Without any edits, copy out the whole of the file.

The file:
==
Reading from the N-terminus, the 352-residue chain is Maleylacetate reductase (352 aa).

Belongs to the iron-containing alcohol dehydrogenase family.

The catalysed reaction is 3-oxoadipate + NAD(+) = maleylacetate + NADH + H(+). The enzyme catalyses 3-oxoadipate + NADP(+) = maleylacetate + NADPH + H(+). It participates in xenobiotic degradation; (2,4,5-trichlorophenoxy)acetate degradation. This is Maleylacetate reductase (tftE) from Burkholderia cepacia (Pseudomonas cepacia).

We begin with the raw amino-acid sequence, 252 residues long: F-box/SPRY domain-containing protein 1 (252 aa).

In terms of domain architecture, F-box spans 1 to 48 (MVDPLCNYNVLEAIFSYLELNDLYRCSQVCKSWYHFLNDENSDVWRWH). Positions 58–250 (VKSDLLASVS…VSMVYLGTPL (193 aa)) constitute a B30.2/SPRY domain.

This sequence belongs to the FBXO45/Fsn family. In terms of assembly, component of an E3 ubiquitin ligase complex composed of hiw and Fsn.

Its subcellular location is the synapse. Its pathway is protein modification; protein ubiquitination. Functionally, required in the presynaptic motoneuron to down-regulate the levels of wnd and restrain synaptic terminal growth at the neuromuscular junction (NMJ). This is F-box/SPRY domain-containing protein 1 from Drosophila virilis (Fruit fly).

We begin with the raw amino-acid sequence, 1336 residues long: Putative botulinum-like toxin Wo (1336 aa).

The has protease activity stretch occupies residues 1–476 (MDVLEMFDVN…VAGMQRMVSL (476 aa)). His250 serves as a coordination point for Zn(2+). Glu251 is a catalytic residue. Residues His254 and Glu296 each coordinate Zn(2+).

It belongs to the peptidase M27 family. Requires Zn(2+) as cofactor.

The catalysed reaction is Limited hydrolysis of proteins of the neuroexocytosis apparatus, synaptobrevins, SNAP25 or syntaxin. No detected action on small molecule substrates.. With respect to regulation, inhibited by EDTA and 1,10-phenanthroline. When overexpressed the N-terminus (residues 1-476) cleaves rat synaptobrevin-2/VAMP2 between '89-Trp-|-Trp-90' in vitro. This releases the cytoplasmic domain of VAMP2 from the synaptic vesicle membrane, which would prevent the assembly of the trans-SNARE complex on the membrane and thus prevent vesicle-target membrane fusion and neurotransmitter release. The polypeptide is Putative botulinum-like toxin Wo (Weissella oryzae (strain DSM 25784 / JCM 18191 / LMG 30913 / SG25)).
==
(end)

Reading from the N-terminus, the 352-residue chain is Maleylacetate reductase (352 aa).

Belongs to the iron-containing alcohol dehydrogenase family.

The catalysed reaction is 3-oxoadipate + NAD(+) = maleylacetate + NADH + H(+). The enzyme catalyses 3-oxoadipate + NADP(+) = maleylacetate + NADPH + H(+). It participates in xenobiotic degradation; (2,4,5-trichlorophenoxy)acetate degradation. This is Maleylacetate reductase (tftE) from Burkholderia cepacia (Pseudomonas cepacia).

We begin with the raw amino-acid sequence, 252 residues long: F-box/SPRY domain-containing protein 1 (252 aa).

In terms of domain architecture, F-box spans 1 to 48 (MVDPLCNYNVLEAIFSYLELNDLYRCSQVCKSWYHFLNDENSDVWRWH). Positions 58–250 (VKSDLLASVS…VSMVYLGTPL (193 aa)) constitute a B30.2/SPRY domain.

This sequence belongs to the FBXO45/Fsn family. In terms of assembly, component of an E3 ubiquitin ligase complex composed of hiw and Fsn.

Its subcellular location is the synapse. Its pathway is protein modification; protein ubiquitination. Functionally, required in the presynaptic motoneuron to down-regulate the levels of wnd and restrain synaptic terminal growth at the neuromuscular junction (NMJ). This is F-box/SPRY domain-containing protein 1 from Drosophila virilis (Fruit fly).

We begin with the raw amino-acid sequence, 1336 residues long: Putative botulinum-like toxin Wo (1336 aa).

The has protease activity stretch occupies residues 1–476 (MDVLEMFDVN…VAGMQRMVSL (476 aa)). His250 serves as a coordination point for Zn(2+). Glu251 is a catalytic residue. Residues His254 and Glu296 each coordinate Zn(2+).

It belongs to the peptidase M27 family. Requires Zn(2+) as cofactor.

The catalysed reaction is Limited hydrolysis of proteins of the neuroexocytosis apparatus, synaptobrevins, SNAP25 or syntaxin. No detected action on small molecule substrates.. With respect to regulation, inhibited by EDTA and 1,10-phenanthroline. When overexpressed the N-terminus (residues 1-476) cleaves rat synaptobrevin-2/VAMP2 between '89-Trp-|-Trp-90' in vitro. This releases the cytoplasmic domain of VAMP2 from the synaptic vesicle membrane, which would prevent the assembly of the trans-SNARE complex on the membrane and thus prevent vesicle-target membrane fusion and neurotransmitter release. The polypeptide is Putative botulinum-like toxin Wo (Weissella oryzae (strain DSM 25784 / JCM 18191 / LMG 30913 / SG25)).